Well, that was quick.
Just this morning, we noted that “Barclay’s energy-trading troubles could be a warning to rival J.P. Morgan.” That prediction came in light of the Federal Energy Regulatory Commission saying that Barclays and four former traders must pay a combined $487.9 million in fines and penalties related to alleged manipulation of U.S. energy markets.
Now comes word from the Wall Street Journal that JPMorgan Chase and the FERC “are close to a settlement” of similar energy-trading charges against the bank—and that the amount involved could be “close to $1 billion.” The Journal attributed its scoop to “people familiar with the conversations” between JPMorgan and the FERC. Jennifer Zuccarelli, a spokeswoman for the U.S. bank, declined to comment.
Here’s some background from our post this morning:
“Employing new authority that Congress granted the FERC in the wake of the 2001 Enron scandal, the agency has stepped up its policing of energy trading. Since 2011, the FERC has publicized at least 13 probes of energy-market gaming, including one that resulted in a settlement with Deutsche Bank.
“Barclays denied wrongdoing and said it will fight the FERC punishment in court. ‘We believe that our trading was legitimate and in compliance with applicable law,’ spokesman Marc Hazelton said in a statement. ‘We intend to vigorously defend this matter.”’ He said the bank believes the penalty is without basis and that the FERC order is a ‘one-sided document, and does not reflect a balanced and full description of the facts or the applicable legal standard.’”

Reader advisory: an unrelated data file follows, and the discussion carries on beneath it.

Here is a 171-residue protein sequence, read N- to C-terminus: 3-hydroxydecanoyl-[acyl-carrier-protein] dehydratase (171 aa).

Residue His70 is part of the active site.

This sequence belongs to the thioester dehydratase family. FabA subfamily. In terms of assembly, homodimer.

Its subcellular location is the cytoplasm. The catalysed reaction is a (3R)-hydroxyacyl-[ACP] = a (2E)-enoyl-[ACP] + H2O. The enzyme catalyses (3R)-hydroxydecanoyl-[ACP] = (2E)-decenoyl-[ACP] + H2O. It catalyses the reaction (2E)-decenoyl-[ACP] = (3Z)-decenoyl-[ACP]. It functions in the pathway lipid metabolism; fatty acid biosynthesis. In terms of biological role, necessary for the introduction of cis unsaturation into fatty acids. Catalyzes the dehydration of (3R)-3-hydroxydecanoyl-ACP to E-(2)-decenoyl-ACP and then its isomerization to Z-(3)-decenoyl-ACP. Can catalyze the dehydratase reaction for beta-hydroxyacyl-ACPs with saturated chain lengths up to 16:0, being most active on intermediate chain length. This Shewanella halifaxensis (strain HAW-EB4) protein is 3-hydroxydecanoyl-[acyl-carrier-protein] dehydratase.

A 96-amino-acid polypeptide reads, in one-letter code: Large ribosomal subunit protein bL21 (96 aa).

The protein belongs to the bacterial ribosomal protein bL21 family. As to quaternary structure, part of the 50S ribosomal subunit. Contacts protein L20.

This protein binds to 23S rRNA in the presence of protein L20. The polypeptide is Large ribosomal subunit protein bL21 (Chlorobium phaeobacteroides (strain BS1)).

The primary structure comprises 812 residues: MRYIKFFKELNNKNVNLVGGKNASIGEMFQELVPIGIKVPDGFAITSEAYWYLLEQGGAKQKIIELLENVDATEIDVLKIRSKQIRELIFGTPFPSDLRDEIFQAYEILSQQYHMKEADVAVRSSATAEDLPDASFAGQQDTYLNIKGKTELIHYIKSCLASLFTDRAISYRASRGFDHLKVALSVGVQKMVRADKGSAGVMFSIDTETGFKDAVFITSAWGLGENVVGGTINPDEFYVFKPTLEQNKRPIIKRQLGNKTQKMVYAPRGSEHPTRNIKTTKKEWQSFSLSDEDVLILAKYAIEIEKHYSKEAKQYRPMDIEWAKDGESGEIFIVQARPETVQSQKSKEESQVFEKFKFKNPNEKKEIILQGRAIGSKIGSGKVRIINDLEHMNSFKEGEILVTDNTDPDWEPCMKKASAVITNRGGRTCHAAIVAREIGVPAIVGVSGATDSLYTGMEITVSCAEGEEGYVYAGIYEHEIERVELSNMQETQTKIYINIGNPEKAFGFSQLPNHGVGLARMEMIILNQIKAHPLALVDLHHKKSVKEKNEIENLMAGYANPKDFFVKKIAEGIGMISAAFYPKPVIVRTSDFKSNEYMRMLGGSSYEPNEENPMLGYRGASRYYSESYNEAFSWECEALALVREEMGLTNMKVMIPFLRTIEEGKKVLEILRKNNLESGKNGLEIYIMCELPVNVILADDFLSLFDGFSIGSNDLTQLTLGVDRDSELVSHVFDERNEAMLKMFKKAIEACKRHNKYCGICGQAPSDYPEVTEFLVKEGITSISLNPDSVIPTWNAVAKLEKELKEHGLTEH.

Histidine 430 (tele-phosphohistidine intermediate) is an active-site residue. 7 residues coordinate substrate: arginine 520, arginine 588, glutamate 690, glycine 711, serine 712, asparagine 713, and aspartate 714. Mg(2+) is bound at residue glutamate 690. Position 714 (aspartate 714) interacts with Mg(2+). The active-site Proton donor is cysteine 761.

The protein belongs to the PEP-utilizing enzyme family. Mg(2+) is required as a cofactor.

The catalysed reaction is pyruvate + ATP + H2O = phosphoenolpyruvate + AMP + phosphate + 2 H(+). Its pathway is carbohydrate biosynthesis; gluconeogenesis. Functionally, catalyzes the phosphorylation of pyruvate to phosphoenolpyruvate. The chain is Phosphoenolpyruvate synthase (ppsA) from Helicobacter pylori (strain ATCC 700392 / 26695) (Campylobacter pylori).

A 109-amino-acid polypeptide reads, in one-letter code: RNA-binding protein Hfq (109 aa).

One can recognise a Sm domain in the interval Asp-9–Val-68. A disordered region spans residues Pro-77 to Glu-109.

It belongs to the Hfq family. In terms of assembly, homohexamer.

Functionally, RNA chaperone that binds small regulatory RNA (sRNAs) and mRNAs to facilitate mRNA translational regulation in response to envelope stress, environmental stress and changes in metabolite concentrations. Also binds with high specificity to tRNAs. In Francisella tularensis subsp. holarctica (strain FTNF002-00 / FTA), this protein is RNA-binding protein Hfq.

One reason the JPMorgan investigation has drawn extra dollops of public notice is that it has focused on Blythe Masters, the global head of commodities for the bank and one of the most powerful women on Wall Street. Like Barclays, JPMorgan has denied any misconduct by Masters or her subordinates. Asked this morning about the Barclays fine and any relationship to the JPMorgan probe, Zuccarelli, the JPMorgan spokeswoman, declined to comment.
Bloomberg News provides additional information about the Barclays case:
“The FERC determined that the Barclays traders manipulated markets in the Western U.S. from November 2006 to December 2008. The employees made transactions in fixed-price products—often at a loss—with the intent of moving an index to benefit the bank’s other bets on swaps, according to the FERC. The evidence ‘demonstrates that the intentional amassing of the positions and trading to influence price were not based on normal supply and demand fundamentals, but rather on the intent to effect a scheme to manipulate the physical markets in order to benefit the financial swaps,’ the agency wrote in its order. Swaps are derivative instruments used to hedge risks or for speculation.”
Not that we’re saying we told you so, but it appears that the FERC is determined to put its new regulatory muscle to use.